Rehearsals have started up again in earnest*, Billy Budd posters are already posted on the sides of buses, and the opera CDs are lined up on my desk waiting to be encoded -- all signs that the summer has run its course and another concert season begins. And thus the time has come to follow up my where/when/how post about being a standing room patron at the San Francisco Opera with one to detail the what and why.
The "why" may be as simple as my inability to refuse a bargain: For $10, I get an unobstructed view from the ground floor, essentially the same perspective as people paying ten times as much. Who can resist a 90% off sale? And, if I play my cards right and Luck is a Mme. that night, some kind gentleman will approach me during the intermission as I am huddled on the ground by the railing looking youthfully earnest, and utter the magic words: "Would you like my seat?" At that point I quickly put away my binoculars, and find myself sitting among the crazy people who were not only able but willing to pay upwards of $150 for one seat -- at the opera. And I got in for just $10! One can barely get into Harold and Kumar for that.
But mockery of irrationally exuberant opera fanaticism aside, there are indeed some things in the first part of this season that I'm interested in hearing. I expect Frederica von Stade will be great fun as Despina in Così fan tutte -- it's always a relief and a pleasure when a performer has the stage acting technique to back up their singing. In rotation at the same time are La Traviata and Billy Budd, which feature two "barihunks" -- one of the worst neologisms ever coined, to indicate any baritone who could conceivably be perceived as "hot" by opera's depressed standards -- Dmitri Hvorostovsky and Nathan Gunn, respectively. (Ruth Ann Swenson could be a pretty good Violetta too; we'll see.) As it turns out, Nathan Gunn is in fact a decent looking guy, vaguely reminiscent of the guy on JAG who played the sex-addicted football player that Allison dated on Melrose Place. (M. M-, a singing colleague, has mentioned that he's looking forward to the scene where he gets to hold M. Gunn down for a while.) He's singing Billy of course, which could be a good fit. And bass Phillip Ens, who was Don Basilio in last season's Barber of Seville, is back to sing the more substantial role of Claggart. I wasn't so excited by his schticky Basilio, but I'll basically pay attention to any bass that comes along.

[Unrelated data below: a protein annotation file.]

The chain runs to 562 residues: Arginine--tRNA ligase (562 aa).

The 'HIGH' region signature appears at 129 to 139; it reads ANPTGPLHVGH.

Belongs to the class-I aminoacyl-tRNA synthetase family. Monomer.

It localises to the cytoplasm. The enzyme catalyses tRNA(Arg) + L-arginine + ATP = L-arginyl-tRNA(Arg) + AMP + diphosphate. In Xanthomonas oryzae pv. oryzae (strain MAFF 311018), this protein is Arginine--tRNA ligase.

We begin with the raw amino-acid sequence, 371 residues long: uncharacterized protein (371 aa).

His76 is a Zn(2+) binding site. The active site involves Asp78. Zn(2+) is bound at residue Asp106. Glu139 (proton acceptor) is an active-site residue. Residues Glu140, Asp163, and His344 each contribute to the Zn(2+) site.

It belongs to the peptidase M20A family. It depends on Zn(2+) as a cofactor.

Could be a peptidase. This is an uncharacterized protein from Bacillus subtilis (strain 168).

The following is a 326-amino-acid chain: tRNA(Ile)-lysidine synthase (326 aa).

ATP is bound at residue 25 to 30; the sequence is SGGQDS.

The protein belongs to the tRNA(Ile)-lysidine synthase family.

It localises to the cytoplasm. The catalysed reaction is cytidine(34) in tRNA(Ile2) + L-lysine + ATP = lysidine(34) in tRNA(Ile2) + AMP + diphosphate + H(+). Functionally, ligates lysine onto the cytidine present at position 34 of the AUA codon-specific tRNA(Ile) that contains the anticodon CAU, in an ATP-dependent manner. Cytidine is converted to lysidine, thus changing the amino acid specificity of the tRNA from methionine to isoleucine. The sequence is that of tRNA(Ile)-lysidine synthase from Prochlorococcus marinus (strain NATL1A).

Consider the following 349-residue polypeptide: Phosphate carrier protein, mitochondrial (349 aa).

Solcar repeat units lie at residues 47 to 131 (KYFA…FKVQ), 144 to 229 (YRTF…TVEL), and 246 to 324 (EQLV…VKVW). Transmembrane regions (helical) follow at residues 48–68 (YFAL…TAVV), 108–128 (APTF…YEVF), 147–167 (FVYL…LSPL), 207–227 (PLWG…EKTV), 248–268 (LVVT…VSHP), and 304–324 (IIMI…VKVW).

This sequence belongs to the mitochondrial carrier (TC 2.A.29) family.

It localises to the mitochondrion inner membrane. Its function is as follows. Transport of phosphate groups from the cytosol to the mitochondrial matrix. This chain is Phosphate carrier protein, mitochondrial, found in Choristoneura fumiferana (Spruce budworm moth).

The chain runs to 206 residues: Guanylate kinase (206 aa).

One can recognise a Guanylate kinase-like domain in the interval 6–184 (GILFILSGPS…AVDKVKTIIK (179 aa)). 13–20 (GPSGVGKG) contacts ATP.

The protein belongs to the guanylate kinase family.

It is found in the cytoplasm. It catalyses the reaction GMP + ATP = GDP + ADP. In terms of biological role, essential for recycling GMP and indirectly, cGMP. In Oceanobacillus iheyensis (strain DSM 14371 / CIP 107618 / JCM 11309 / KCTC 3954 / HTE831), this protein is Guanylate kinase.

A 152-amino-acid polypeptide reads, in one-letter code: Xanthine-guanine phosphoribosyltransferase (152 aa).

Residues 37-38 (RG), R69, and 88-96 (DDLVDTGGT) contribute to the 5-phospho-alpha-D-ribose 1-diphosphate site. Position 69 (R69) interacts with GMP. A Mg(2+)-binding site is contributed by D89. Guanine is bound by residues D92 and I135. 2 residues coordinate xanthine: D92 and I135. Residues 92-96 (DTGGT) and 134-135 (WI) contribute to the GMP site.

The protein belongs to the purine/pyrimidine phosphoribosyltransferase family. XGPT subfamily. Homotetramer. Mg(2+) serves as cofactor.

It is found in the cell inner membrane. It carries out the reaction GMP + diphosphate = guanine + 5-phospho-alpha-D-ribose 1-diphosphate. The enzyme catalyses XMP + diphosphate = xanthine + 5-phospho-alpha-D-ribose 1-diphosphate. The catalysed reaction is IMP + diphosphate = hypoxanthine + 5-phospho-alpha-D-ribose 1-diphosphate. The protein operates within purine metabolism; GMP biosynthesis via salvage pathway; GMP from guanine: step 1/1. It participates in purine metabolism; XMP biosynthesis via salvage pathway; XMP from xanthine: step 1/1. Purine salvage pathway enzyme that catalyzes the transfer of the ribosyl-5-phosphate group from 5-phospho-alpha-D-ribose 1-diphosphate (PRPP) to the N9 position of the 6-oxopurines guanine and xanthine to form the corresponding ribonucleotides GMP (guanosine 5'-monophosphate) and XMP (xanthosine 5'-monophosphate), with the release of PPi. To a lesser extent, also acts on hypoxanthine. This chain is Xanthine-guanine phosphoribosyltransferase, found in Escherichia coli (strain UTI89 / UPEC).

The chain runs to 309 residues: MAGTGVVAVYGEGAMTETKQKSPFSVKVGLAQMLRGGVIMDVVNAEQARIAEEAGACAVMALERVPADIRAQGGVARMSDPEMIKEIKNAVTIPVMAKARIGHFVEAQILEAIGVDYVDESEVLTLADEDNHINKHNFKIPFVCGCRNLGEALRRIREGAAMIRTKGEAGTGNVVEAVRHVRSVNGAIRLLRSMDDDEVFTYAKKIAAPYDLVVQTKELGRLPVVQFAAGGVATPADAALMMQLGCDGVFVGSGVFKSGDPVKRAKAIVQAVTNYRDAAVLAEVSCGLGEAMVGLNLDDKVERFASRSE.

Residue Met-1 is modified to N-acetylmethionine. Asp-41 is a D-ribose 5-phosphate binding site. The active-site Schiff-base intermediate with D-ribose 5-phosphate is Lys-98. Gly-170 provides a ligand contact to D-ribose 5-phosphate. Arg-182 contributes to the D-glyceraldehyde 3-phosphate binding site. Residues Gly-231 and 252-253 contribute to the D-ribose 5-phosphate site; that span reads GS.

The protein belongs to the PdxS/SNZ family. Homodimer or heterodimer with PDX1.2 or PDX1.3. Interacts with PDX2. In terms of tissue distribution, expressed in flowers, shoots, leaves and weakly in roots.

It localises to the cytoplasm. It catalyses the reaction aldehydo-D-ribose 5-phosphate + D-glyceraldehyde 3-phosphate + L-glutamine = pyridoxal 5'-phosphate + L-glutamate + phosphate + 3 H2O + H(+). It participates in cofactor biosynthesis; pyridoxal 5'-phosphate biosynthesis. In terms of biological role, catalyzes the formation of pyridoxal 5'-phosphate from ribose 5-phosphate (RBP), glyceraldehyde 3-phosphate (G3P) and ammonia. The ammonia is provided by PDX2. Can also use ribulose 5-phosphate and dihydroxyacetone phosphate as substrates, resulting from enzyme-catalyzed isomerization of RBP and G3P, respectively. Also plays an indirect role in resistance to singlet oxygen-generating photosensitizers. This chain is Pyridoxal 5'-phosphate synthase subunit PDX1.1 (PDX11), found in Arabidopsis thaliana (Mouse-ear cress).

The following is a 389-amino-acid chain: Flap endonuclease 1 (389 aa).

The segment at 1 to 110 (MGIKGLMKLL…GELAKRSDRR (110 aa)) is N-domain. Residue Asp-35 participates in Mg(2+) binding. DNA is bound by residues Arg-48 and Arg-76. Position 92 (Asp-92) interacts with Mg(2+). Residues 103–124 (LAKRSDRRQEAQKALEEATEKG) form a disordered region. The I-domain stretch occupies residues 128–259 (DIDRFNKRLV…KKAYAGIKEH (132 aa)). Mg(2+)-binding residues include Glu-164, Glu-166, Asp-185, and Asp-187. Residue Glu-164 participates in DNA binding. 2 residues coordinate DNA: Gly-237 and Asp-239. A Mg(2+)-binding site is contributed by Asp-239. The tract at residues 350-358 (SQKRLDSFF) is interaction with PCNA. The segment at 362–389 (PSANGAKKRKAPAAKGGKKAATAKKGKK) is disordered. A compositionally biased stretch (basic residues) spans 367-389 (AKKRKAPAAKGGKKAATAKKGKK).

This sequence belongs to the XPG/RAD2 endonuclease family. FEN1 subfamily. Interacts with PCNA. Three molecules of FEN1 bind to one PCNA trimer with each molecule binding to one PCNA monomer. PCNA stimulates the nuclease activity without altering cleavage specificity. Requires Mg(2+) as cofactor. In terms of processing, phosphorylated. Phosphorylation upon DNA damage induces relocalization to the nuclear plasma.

These three shows, plus the Renee Fleming solo gala on Friday and Opera in the Park on Sunday (thanks, Comrade E-), will carry us through mid-October, after which the next round -- Tosca, Flying Dutchman, Onegin and Ligeti's Le Grand Macabre -- moves into the theater. I'll rip the Te Kanawa/von Stade (as Dorabella)/Stratas version of Cosi and the version of Billy Budd that Britten conducted, with Peter Glossop and Peter Pears, for the Device. (I know we have that Erato recording of Thomas Hampson singing Billy around here somewhere, but it seems to have disappeared.) As for which Traviata to use, I'm still as undecided as an Ohio voter.
UPDATE: For all you Nathan Gunn seekers, come visit the Wall o' Nathan.
* We've all been having good luck parking around Fillmore in Pacific Heights for our High Holy Days rehearsals -- so much so that we are concerned about using up our good karma chits too early, and that we'll be fucked come Rosh Hashanah. I also was pleasantly surprised to find that there are untimed, unmetered spaces in Hayes Valley during the weekday on Fell! I was less pleasantly surprised to find a cement truck double-parked directly blocking my car when I was done. And as for the never-ending saga of parking woe, I just received a letter from the DPT to inform me that the first of the four tickets I'm challenging, three by J.T., was not issued in error. It's too early in the day for me to start drinking, so I'd better stop here.